Union Square looking north from 14th Street (May 2010)
Union Park New York (East side), New York Public Library
Albert Gallatin (1761–1849) by Gilbert Stuart
George Washington Statue at Union Square
NYU Building in Washington Square, 1850
Union Square in 1908
The University Heights campus, now home to Bronx Community College
The renovated pavilion at the north end of the park in February 2011
Washington Square Park, with its gateway arch, is surrounded largely by NYU buildings and plays an integral role in the university's campus life.
W New York Union Square; the Everett Building can be seen at left
Bobst Library
Mohandas Gandhi
Bern Dibner Library of Science and Technology on the Brooklyn campus
The outdoor Greenmarket Farmers Market, held four days each week
NYU Langone Health
The former Kellogg's cafe at Union Square; the AT&T Wireless store is underneath it and next to the entrance
NYU Abu Dhabi
Spectators watch as a street chess player plays bullet chess with a customer in Union Square.
NYU Shanghai
{{center|Boy selling newspapers in Union Square, July 1910}}
Washington Square Village, home to NYU faculty and graduate students
{{center|The square in the blizzard of 2006}}
A bus system transports students to and from the far ends of campus.
{{center|14th Street–Union Square station entrance}}
Jack Dorsey, American billionaire and internet entrepreneur, founder and CEO of Twitter and Square, Inc.; CAS (dropped out)
{{center|Metronome by Kristin Jones/Andrew Ginzel (1999)}}
Robert Muller III, American public official; lead director of the Special Counsel investigation, author of the Mueller Report, former Director of the Federal Bureau of Investigation; GSAS '67
{{center|Metronome revision by Andrew Boyd and Gan Golan (2020)}}
Alan Greenspan, American economist and public official; former long-time Chairman of the Federal Reserve; Stern '48, '50, '77
{{center|Union Square West (2011), including the Bank of the Metropolis Building and Decker Building, on the left (downtown) end of the block}}
Carol Bellamy, American politician; former executive director of the United Nations Children's Fund (UNICEF); Law '68
{{center|Former Germania Life Insurance Company Building, now the W New York Union Square Hotel}}
Ma Ying-jeou, Taiwanese politician; Former President of the Republic of China; Law '76
{{center|Former Union Square Savings Bank, now the Daryl Roth Theatre}}
Jonas Salk, American biologist; creator of the polio vaccine; founder of the Salk Institute; Medicine '39
{{center|Zeckendorf Towers with the renovated north plaza of the park in the foreground, and the Con Ed Building in the background}}
Martin Scorsese, American filmmaker, director and actor; AFI Life Achievement Award winner, 20-time Academy Award winner, 23-time BAFTA winner, 11-time Golden Globes winner; CAS '64, Steinhardt '68
Spike Lee, American filmmaker, director and producer; two-time Academy Award winner; two-time Emmy Award winner; Tisch '83
Ang Lee OBS, Taiwanese film director; three-time Academy Award winner; two-time Golden Lion winner; Tisch '83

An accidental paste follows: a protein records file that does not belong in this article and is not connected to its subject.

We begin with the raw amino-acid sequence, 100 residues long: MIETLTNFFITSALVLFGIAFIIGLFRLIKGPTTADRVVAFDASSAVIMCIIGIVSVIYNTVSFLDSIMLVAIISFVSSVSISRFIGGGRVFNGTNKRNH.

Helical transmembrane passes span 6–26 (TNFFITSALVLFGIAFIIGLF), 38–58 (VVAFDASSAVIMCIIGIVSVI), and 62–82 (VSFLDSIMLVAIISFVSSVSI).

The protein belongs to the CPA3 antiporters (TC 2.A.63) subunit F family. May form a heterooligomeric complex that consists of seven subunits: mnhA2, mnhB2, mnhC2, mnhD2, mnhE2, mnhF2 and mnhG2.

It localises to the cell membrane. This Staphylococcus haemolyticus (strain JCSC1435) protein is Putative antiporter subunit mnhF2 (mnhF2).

Alan Menken, American composer, songwriter, and record producer; one of only sixteen people to have won an Oscar, an Emmy, a Grammy, and a Tony; Steinhart '71
Suzanne Collins, American television writer and author; Author of The New York Times best-selling series The Underland Chronicles and The Hunger Games trilogy; Tisch '89
Alec Baldwin, American actor, writer, comedian and philanthropist; three-time Emmy Award winner; three-time Golden Globe winner; Tisch '94
Lady Gaga, American singer, songwriter, and actress; nine-time Grammy Award winner; thirteen-time MTV Video Music Award winner; Tisch (dropped out)
Angelina Jolie, American actress and humanitarian; three-time Golden Globe Award winner; Special Envoy to the United Nations High Commissioner for Refugees; Tisch (non-degree seeking)
Mahershala Ali, American actor; two-time Academy Award winner; Golden Globe Award winner; three-time Screen Actors Guild Award winner; Tisch '00
Woody Allen, American director, actor and comedian; four-time Academy Award winner; nine-time BAFTA Award winner; Tisch (dropped out)
Adam Sandler, American actor, director and comedian; five-time MTV Movie & TV Award winner; eight-time People's Choice Award winner; Tisch '88
Donald Glover, American actor, comedian, screenwriter, and singer; two-time Golden Globe Award winner; five-time Grammy Award winner; Tisch '06
Anne Hathaway, American actress; Academy Award and Golden Globe Award winner; Gallatin (dropped out)
Tom Ford, American fashion designer and filmmaker; former creative director at Gucci and Yves Saint Laurent; CAS (dropped out)

Many buildings of The New School are near the square, as are several dormitories of New York University.

- Union Square, Manhattan

In the 1990s, NYU became a "two square" university by building a second community around Union Square, in close proximity to Washington Square.

- New York University

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Manhattan